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anyone using oiled wood floors (not polyurethane)?

bridget helm
11 years ago

i posted in the flooring thread, but there's not enough action over there.

anyone have experience with or has lived with oiled wood floors? they are so beautiful! but i don't want to make a huge mistake. they look rustic already, so i'm figuring wear and tear will just add to the patina??

i'm nervous about them because they seem so raw and exposed. but that's part of their beauty.

we will NOT be using them in the kitchen or bathrooms. we don't have pets, but we do have kids - 4 of them

{{!gwi}}

Comments (37)

  • bridget helm
    Original Author
    11 years ago

    closeup

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  • allison0704
    11 years ago

    I didn't want poly, etc so I had them use tung oil. 3 dogs, 3 cats. Over 7 years later, no problems.

  • bridget helm
    Original Author
    11 years ago

    oh good. thanks everyone. i'm glad to have found people that have lived with them and like them!! great news.

  • angel411
    10 years ago

    Some family members used oiled pine floors. After 7 years there are definite traffic patterns worn into the floor and to me they never look clean. But I like a shiny wood floor!

    I guess it depends what wood material you use. Pine is very soft as opposed to oak.

  • bridget helm
    Original Author
    10 years ago

    they are oak, so the hardness is there. i like shiny floors too, but i really want this beachy limewashed color. i can't find a ployurethane in this color for this price.

  • katrinavhh
    10 years ago

    Hi, we used waterlox on our oak floors (a tung oil product) and I love them. We built three years ago and yes, there are some scratches (we have three kids and we are rough with our floors) but I like the patina. It was a great product to work with, and we did the waterlox and staining in one step. good luck!

  • bridget helm
    Original Author
    10 years ago

    this is the sample a little farther away.

    has anyone used a prefinished oiled floor? i guess that prefinished will be ok?

  • autumn.4
    10 years ago

    Me again - ours was 'pre-finished' oil rubbed. If we see a scratch we just rub it with some tongue oil and it helps it to blend in.

  • matt_in_ks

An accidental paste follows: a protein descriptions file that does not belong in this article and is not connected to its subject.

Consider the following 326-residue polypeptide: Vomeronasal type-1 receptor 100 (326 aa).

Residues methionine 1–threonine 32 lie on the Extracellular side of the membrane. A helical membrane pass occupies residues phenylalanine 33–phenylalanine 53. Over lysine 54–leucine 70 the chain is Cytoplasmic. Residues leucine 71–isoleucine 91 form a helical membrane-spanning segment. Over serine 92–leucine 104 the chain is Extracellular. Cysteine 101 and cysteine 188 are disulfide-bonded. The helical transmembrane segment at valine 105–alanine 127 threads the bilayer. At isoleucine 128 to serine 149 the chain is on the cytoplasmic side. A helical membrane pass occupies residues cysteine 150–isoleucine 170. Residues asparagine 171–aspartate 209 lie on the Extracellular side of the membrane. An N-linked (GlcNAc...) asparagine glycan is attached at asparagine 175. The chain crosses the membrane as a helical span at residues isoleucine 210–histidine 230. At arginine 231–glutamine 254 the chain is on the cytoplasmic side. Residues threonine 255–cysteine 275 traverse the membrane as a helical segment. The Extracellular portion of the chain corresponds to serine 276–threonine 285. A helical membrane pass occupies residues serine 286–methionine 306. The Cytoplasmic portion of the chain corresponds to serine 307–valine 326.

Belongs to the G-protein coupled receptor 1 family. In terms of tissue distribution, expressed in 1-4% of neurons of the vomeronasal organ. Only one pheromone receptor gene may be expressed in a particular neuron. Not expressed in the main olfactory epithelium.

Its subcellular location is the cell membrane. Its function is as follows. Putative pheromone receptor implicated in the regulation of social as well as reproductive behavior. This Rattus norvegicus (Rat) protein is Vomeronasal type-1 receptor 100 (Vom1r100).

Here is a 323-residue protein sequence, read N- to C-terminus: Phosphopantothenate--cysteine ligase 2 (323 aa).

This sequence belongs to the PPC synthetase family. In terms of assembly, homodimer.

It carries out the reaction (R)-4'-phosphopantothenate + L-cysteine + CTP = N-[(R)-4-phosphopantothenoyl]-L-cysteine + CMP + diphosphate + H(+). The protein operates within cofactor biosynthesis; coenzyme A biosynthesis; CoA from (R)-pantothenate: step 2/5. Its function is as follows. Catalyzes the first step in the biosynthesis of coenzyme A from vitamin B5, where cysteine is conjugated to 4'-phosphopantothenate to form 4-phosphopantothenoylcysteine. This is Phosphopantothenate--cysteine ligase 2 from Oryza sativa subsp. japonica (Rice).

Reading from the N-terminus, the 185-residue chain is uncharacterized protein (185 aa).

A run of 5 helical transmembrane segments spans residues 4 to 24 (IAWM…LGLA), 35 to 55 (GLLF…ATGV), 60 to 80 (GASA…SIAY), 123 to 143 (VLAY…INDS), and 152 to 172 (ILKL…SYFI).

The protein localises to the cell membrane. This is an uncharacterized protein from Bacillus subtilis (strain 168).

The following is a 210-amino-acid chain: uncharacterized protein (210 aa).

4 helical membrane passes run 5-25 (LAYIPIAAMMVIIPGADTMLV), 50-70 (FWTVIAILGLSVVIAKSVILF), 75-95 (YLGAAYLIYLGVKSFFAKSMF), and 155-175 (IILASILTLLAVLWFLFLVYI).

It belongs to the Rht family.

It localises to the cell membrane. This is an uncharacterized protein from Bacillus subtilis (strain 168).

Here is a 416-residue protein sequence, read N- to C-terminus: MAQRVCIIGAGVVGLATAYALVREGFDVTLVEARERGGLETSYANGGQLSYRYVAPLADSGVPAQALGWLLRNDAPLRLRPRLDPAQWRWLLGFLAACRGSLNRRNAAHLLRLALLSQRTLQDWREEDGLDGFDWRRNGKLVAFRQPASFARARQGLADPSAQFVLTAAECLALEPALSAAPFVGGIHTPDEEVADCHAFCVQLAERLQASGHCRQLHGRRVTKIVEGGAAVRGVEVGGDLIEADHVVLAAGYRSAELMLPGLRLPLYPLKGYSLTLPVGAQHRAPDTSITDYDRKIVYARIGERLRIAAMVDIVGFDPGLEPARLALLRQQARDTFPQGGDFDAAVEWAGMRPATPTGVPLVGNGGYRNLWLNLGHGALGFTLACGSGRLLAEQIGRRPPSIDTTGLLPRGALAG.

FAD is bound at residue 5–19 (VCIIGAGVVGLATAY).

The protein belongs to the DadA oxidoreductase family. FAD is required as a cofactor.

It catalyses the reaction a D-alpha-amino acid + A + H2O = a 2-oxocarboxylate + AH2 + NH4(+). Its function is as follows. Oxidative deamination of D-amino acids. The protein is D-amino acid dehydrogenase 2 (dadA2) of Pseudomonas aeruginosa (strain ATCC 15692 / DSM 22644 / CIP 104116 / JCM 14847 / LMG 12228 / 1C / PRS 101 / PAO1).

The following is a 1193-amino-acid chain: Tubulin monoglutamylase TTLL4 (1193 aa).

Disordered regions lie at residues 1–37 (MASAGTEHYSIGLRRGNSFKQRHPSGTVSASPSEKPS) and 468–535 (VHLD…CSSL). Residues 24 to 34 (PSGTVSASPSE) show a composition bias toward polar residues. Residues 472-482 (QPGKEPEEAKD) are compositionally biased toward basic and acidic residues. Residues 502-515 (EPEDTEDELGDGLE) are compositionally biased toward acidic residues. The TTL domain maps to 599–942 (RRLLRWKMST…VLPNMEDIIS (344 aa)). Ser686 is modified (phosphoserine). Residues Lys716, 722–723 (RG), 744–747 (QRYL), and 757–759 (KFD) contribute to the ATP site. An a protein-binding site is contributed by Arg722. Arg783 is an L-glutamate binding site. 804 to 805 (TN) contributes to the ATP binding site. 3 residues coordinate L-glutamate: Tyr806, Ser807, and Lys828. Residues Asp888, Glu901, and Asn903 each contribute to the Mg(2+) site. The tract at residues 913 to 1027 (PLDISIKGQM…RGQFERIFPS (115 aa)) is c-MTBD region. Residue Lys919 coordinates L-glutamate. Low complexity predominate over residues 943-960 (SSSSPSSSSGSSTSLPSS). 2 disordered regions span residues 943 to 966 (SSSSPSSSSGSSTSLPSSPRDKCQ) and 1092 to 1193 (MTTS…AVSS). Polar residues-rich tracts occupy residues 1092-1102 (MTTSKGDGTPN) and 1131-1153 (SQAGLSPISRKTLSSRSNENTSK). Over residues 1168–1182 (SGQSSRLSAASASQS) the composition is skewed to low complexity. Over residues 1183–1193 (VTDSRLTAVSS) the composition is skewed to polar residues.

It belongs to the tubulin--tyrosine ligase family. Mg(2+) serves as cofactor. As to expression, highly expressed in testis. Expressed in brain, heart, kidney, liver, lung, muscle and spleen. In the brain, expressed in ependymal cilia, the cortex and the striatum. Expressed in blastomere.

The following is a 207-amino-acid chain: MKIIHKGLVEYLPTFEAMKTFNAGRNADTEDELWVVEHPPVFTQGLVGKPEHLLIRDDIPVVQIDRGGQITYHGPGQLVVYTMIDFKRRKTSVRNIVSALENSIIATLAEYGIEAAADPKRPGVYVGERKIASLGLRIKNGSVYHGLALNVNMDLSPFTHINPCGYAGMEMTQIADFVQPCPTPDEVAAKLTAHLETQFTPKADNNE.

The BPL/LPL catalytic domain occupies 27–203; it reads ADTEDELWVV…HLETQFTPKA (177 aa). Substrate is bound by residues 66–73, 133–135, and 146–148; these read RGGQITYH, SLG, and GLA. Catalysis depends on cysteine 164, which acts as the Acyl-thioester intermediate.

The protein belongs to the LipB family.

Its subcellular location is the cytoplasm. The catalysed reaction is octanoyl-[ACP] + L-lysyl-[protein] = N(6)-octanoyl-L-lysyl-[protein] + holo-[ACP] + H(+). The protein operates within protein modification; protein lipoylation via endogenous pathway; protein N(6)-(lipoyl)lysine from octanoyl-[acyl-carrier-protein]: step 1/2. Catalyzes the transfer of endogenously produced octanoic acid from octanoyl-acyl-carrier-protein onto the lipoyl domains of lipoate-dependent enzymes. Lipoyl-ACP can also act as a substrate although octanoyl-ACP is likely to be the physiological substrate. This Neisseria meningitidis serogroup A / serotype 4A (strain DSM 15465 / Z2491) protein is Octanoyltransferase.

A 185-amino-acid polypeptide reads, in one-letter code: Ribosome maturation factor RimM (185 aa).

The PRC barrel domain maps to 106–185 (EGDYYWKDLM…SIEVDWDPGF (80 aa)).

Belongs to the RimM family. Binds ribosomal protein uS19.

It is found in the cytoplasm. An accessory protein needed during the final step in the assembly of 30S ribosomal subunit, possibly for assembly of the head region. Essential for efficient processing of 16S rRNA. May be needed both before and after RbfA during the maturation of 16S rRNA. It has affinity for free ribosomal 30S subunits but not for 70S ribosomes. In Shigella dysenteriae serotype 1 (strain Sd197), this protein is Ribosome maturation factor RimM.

10 years ago

    Autumn, where did you find your floors? I really like the look!

  • renovator8
    10 years ago

    The color of a wood floor should be achieved before a protective clear finish is applied whether it is an organic "drying" oil like Tung Oil or an "oil-modified" synthetic resin finish like polyurethane/urethane. Color added to the top finish is for the DIY market and will wear off as the finish wears.

    Select any "drying" oil carefully, especially Tung Oil; manufacturers shamelessly use deceptive terms, claims and advertising for these materials since most people have little idea of what they should be or how they should be used. Basically, pure Tung Oil must be heat-treated and modified with resins and suspended in mineral spirits to be used on a floor. A product only needs a small amount of Tung Oil to use that term in its description and might be mostly cheaper vegetable oils (linseed), resins, dryers and solvents.

    Waterlox is advertised as a Tung Oil finish. It contains:
    Mineral Spirits
    Specially Processed tung oil
    Ester gum
    Phenolic resin
    Specially Processed Linseed Oil

    This is surprisingly similar to an oil-modified polyurethane finish with a little heat-treated Tung Oil added.

    This post was edited by Renovator8 on Tue, Apr 30, 13 at 9:19

  • allison0704
    10 years ago

    Our floor guy told us about his brother who did not know he was allergic to nuts until after a trip to the ER. (wasn't while doing my house). His throat swelled almost completely shut.

    "Wood finishing:
    When applied in many fine coats over wood, tung oil slowly cures to a satin "wetted wood" look with slight golden tint. It resists liquid water better than any other pure oil finish, though it still provides little protection against water vapor exchange or scratches. Tung oil does not darken noticeably with age and is claimed to be less susceptible to mold than linseed oil.[7]

    Tung oil has become popular as an environmentally friendly wood finish, but it should be noted that many products labelled as "tung oil finishes" are deceptively labelled: polymerized oils, wiping varnishes, and oil/varnish blends have all been known to be sold as tung oil finishes (sometimes containing no tung oil at all), and all the above contain solvents and/or chemical driers.[8] Product packaging will usually clearly state if it is pure tung oil, so there is a good chance you will be buying something else if the sales literature is vague.